MySQL is one of the most popular database engines in the market. It is an open source RDBMS, which was first launched on May 23, 1995. MySQL is a central component of the LAMP open-source web application stack. The list of applications that use MySQL is endless. Just to name a few: TYPO3, MODx, Joomla, WordPress, Simple Machines Forum, phpBB, MyBB, and Drupal. MySQL is also used by several large scale platforms, including Google, Facebook, Twitter, Flick, and YouTube.

Database replication is commonly used for data recovery, for improving performance, and for redundancy. In today’s post, we will show you how to set up DB replication with MySQL.


  • CentOS 7 Master server
  • CentOS 7 Slave server
  • Root Access to both servers


MariaDB needs to be installed on each of the servers- Master and Slave. The installation is done using the following command- yum install mariadb-server mariadb -y


The installation will take some time. This needs to be completed on both servers. Once the installation is complete, you can start the service using the following command systemctl start mariadb.service


You can secure the installation using the following command- mysql_secure_installation

This completes initial setup and installation of MariaDB on both servers.


Next, in the master server open the file my.cnf, located at /etc/my.cnf and edit it with the following lines-


Replace the name “vpscheap” with the database name you want to replicate. From Master, you can load MariaDB to configure the replication. This can be done using the following command- mysql -u root -p.


On the console, you can initiate the slave replication using the following commands-

grant replication slave on *.* to ‘slave_user’@’%’ identified by ‘vpscheappassword’;

In the command replace slave_user with the actual slave username and vpscheappassword with its password. Once this is changed, you can check the status of the Master server using the following command- show master status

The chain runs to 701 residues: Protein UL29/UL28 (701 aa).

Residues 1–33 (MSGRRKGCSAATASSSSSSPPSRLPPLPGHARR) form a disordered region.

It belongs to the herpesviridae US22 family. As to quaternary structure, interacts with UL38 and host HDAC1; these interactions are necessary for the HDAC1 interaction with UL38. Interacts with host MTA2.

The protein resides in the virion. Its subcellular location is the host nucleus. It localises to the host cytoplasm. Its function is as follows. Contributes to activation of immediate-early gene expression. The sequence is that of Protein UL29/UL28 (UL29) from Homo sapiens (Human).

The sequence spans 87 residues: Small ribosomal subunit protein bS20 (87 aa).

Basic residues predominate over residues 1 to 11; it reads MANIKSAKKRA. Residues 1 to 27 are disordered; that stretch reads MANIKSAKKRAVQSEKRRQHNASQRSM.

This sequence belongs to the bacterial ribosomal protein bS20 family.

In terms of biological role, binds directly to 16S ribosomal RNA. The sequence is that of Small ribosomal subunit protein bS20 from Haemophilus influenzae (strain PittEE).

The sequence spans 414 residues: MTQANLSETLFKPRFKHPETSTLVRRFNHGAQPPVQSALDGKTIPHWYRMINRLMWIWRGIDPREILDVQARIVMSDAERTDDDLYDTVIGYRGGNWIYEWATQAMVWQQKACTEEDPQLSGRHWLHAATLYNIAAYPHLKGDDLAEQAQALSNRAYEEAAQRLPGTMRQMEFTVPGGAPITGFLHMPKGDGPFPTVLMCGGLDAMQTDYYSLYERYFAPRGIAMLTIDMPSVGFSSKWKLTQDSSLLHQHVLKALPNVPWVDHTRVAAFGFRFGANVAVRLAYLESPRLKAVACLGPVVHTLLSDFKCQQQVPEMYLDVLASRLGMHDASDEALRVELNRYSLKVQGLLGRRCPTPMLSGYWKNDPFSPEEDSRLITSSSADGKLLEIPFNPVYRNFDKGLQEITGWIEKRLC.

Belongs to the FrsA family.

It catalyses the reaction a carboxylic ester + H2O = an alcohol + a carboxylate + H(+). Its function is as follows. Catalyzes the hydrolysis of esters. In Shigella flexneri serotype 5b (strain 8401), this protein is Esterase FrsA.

This output contains log file name and log position. For instance, in this example the log file name is mariadb-bin.000001 and the log position is 475. Make a note of this separately, since it will be needed for configuring the slave.

You can now exit this server using the exit command over the console. We’re now ready to configure the slave.


Login to the slave server and edit the my.cnf file with the following two lines.


Replace vpscheap with your DB name. Next restart MariaDB for the changes to get reflected. It can be restarted using the following command- systemctl restart mariadb.service

To start the configuration you can load the slave using the command- mysql -u root -p. First, stop the slave using the following command– stop slave


Configure the slave using the follwing command-
change master to master_host=’′ , master_user=’slave_user’ , master_password=’vpscheappassword’ , master_log_file=’mariadb-bin.000001′ , master_log_pos=475;

Replace the IP address, slave user name, password, master_log_file and master_log_pos based on your configuration.

Once this is done start the slave using the following command- start slave.

The replication status can be checked using the following command – SHOW SLAVE STATUS. This will provide you the complete output displaying the replication status.

With this, we have completed our Master and Slave configuration. Next, we will proceed towards testing our changes.


First, log on to the Master server and enter command- mysql -u root -p. Once logged in create a database and a table for testing purpose. Use the following commands to complete the database setup-

create database vpscheap;
use vpscheap;
create table staff (c int);
insert into staff (c) values (3);

You can view the contents of the table using the command-  select * from staff;

Next log into slave server again using the command – mysql -u root -p. Use the below commands to test this-

use vpscheap
select * from staff;

This will give the same output as shown on the Master server.

With this, we have completed the replication setup of our MySQL database!